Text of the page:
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Obama seeks $83 billion for Iraq, Afghan wars

President Barack Obama is seeking $83.4 billion for U.S. military operations in Iraq and Afghanistan, pressing for a war supplemental spending bill like the ones he repeatedly voted against when he was senator and George W. Bush was president.
/ Source: The Associated Press

President Barack Obama is seeking $83.4 billion for U.S. military and diplomatic operations in Iraq and Afghanistan, pressing for special troop funding that he opposed two years ago when he was a senator and George W. Bush was president.

Obama's request, including money to send thousands more troops into Afghanistan, would push the costs of the two wars to almost $1 trillion since the Sept. 11, 2001, terror attacks against the United States, according to the Congressional Research Service. The additional money would cover operations into the latter months of this year.

Obama also is requesting $400 million to upgrade security along the U.S.-Mexico border and to combat narcoterrorists.

Budget office spokesman Tom Gavin said the White House would send an official request to Congress Thursday afternoon. Congressional aides who had been briefed on the request revealed its overall cost in advance.

Robert Gibbs, the White House press secretary, acknowledged that Obama had been critical of Bush's use of similar special legislation to pay for the wars. He said it was needed this time because the money will be required by summer, before Congress is likely to complete its normal appropriations process.

"This will be the last supplemental for Iraq and Afghanistan. The process by which this has been funded over the course of the past many years, the president has discussed and will change," Gibbs said.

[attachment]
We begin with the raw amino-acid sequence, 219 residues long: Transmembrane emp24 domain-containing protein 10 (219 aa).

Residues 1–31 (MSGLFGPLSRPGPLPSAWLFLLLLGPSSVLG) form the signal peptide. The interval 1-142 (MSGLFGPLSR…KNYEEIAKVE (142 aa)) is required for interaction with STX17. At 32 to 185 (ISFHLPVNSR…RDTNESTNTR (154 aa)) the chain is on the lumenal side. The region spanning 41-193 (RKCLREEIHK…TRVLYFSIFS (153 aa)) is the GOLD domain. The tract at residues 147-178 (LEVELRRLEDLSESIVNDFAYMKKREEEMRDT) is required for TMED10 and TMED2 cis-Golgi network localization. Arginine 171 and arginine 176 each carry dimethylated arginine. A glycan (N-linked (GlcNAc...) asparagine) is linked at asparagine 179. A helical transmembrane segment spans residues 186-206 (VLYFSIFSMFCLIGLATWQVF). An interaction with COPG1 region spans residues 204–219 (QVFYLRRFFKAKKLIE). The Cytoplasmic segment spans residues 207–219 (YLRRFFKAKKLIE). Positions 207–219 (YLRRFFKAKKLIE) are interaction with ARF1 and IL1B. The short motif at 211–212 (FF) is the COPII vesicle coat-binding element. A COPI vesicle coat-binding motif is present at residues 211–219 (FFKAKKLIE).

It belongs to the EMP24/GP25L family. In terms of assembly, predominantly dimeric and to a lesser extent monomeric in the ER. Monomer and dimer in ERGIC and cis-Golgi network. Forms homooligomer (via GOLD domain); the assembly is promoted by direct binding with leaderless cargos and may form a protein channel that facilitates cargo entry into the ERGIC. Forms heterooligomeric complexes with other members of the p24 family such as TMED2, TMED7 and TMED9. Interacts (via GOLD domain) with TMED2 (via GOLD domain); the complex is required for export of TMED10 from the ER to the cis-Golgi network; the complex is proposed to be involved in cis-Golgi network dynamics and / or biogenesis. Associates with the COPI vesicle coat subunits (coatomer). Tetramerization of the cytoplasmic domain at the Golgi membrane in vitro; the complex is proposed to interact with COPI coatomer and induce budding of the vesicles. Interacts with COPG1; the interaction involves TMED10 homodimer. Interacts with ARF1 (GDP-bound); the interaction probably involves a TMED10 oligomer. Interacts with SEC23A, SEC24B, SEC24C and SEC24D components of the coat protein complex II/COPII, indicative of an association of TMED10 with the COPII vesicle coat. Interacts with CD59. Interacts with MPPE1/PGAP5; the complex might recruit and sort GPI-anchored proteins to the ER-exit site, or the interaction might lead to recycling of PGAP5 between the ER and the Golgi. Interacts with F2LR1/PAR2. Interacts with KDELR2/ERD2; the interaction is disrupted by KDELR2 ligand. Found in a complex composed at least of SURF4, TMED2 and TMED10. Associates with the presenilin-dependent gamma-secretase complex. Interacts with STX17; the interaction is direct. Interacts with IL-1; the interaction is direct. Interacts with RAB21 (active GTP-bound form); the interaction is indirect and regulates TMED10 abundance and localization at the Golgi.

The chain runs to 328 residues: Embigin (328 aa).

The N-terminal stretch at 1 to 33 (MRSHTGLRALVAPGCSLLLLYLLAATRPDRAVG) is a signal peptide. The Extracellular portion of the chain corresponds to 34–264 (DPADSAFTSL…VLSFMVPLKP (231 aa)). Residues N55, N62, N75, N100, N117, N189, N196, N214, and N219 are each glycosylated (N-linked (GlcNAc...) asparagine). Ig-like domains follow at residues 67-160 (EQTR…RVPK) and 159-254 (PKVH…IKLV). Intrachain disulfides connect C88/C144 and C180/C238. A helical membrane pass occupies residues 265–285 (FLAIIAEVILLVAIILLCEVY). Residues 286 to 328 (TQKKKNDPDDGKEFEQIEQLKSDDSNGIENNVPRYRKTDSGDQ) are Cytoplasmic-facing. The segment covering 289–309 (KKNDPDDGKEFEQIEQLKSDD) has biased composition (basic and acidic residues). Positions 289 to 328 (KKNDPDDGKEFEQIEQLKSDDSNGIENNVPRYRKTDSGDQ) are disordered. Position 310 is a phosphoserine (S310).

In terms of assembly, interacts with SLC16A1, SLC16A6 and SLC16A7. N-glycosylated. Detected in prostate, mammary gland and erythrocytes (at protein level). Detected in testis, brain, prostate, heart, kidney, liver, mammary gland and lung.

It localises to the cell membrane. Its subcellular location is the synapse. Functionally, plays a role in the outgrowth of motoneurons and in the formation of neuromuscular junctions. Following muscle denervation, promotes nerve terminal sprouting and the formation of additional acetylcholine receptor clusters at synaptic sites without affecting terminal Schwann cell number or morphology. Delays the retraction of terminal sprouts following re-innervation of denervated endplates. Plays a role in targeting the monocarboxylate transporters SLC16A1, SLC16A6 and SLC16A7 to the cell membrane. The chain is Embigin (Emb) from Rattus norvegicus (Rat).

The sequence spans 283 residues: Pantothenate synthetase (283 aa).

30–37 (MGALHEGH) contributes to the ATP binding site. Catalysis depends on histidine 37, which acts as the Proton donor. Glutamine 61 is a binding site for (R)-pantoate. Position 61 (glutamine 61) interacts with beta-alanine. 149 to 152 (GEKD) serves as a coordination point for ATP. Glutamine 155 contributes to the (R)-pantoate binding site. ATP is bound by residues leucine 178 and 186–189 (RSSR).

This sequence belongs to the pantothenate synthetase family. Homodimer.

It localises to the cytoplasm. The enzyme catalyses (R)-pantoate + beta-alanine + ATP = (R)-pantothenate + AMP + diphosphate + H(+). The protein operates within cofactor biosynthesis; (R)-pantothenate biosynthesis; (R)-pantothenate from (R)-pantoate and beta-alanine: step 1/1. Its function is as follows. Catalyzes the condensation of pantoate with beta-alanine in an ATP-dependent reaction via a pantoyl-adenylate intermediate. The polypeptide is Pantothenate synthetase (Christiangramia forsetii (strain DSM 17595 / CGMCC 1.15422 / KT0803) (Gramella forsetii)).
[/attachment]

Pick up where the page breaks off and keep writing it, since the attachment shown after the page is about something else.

He said the measure is required to pay for the new strategy in Afghanistan and the drawdown of combat troops in Iraq. The White House plans for future war expenses to be part of the annual legislation appropriating money for the Defense Department.

Obama was a harsh critic of the Iraq war as a presidential candidate, which attracted support from the Democratic Party's liberal base and helped him secure the party's nomination. He opposed two infusions of war money in 2007 after Bush used a veto to force Congress to remove a withdrawal time line from the $99 billion measure.

He supported a war funding bill last year that also included about $25 billion for domestic programs. Obama also voted for war funding in 2006, before he announced his candidacy for president.

The coming request will include $75.8 billion for the military and more than $7 billion in foreign aid. Pakistan, a key ally in the fight against al-Qaida, will receive $400 million in aid to combat insurgents.

The coming debate in Congress is likely to provide an early test of Obama's efforts to remake the Pentagon and its much-criticized weapons procurement system. He is requesting four F-22 fighter jets costing about $600 million as part of the war funding package but wants to shut the F-22 program down after that.

The special measure would include $3.6 billion for the Afghanistan National Army.

The White House wants the bill for the president's signature by Memorial Day, May 25, said a Democratic aide in the House of Representatives.

Obama announced plans in February to withdraw U.S. troops from Iraq on a 19-month timetable, with the last service members out of Iraq by the end of 2011.

His new request would push the war money approved for 2009 to about $150 billion. The totals were $171 billion for 2007 and $188 billion for 2008, the year Bush increased the tempo of military operations in a generally successful effort to quell the Iraq insurgency.